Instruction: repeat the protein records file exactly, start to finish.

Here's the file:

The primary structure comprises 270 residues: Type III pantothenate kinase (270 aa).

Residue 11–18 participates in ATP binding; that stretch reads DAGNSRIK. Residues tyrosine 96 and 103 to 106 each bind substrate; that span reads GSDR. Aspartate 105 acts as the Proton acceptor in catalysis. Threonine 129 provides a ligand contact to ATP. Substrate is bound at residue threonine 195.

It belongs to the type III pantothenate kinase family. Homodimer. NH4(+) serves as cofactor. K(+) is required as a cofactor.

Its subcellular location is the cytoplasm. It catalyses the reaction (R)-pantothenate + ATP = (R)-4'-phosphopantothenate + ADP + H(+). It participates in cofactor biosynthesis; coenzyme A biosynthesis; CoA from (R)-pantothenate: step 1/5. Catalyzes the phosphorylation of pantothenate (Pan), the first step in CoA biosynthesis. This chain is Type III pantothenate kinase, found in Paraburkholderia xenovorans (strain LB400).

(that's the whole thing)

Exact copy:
The primary structure comprises 270 residues: Type III pantothenate kinase (270 aa).

Residue 11–18 participates in ATP binding; that stretch reads DAGNSRIK. Residues tyrosine 96 and 103 to 106 each bind substrate; that span reads GSDR. Aspartate 105 acts as the Proton acceptor in catalysis. Threonine 129 provides a ligand contact to ATP. Substrate is bound at residue threonine 195.

It belongs to the type III pantothenate kinase family. Homodimer. NH4(+) serves as cofactor. K(+) is required as a cofactor.

Its subcellular location is the cytoplasm. It catalyses the reaction (R)-pantothenate + ATP = (R)-4'-phosphopantothenate + ADP + H(+). It participates in cofactor biosynthesis; coenzyme A biosynthesis; CoA from (R)-pantothenate: step 1/5. Catalyzes the phosphorylation of pantothenate (Pan), the first step in CoA biosynthesis. This chain is Type III pantothenate kinase, found in Paraburkholderia xenovorans (strain LB400).